We are at the beginning of April and, after a spring start with very high temperatures, this morning practically all of Italy is under the snow, with a very rigid climate everywhere, certainly well below the seasonal averages.
At first it would be natural to think that, as in newly sprouted crops, this sudden “cold out of season” could damage the natural reproductions that in the meantime are occurring in rivers and streams by Mediterranean trout.
It is not so.
The snow of these days and the lowering of temperatures have no negative consequences for the Mediterranean trout. First of all, the trout is a refrigerated stenoterm species, that is a species well adapted to low temperatures, which are indeed those it prefers.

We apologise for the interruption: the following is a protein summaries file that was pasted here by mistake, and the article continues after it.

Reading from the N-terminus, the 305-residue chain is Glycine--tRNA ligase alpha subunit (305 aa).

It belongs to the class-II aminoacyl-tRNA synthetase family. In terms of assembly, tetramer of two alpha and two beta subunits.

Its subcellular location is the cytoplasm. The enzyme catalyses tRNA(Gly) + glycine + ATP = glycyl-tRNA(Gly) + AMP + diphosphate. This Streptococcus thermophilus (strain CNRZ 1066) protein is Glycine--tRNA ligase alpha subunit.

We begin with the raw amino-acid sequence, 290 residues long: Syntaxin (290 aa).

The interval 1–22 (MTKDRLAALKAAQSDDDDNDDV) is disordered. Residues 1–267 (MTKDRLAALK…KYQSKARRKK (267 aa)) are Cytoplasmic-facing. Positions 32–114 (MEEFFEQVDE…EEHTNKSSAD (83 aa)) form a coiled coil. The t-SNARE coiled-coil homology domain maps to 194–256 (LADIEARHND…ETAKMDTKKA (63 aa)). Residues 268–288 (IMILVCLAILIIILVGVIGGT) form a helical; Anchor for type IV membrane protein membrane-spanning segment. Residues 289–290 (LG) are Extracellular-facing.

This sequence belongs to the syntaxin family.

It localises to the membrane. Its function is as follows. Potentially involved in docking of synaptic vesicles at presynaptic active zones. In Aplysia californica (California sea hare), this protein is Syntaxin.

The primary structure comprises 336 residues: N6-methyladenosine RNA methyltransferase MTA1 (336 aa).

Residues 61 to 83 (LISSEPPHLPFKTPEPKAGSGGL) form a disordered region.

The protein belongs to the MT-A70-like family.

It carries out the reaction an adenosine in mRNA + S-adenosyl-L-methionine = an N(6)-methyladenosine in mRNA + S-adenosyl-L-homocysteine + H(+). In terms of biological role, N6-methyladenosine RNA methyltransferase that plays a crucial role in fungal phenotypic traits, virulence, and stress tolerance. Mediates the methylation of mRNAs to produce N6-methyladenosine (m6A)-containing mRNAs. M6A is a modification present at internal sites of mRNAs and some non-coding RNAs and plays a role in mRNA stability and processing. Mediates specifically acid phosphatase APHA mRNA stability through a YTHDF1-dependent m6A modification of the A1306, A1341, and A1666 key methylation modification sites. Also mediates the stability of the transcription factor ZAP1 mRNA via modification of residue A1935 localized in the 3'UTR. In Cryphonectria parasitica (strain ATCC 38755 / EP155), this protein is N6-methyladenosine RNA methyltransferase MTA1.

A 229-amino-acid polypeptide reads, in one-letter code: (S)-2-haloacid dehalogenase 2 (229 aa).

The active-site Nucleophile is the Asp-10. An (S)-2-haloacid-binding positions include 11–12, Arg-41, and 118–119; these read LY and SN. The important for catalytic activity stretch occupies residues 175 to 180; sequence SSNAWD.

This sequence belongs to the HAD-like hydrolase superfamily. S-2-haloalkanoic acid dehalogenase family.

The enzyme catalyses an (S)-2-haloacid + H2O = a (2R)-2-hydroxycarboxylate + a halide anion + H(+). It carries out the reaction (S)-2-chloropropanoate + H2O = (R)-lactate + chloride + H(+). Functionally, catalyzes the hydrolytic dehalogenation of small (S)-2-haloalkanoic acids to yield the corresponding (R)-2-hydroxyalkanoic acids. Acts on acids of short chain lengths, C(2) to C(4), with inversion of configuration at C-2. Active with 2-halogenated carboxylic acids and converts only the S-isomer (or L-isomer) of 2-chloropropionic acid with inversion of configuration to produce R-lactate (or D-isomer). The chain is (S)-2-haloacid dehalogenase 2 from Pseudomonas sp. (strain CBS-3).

In this period of the year, as we know, the Mediterranean trout is reproducing: hatching eggs or fry are mostly still found under the gravel, in the nests. The cold of these days may slightly delay their emergence from the gravel and their exit towards free life. This is because trout, like all fish, are pecilothermic organisms: this means not only that their body temperature is not constant, but that it depends on the habitat in which they live. Their own metabolism varies according to the temperature of the surrounding environment, so if the water temperature drops, their body temperature also drops and consequently all their metabolic rates also slow down.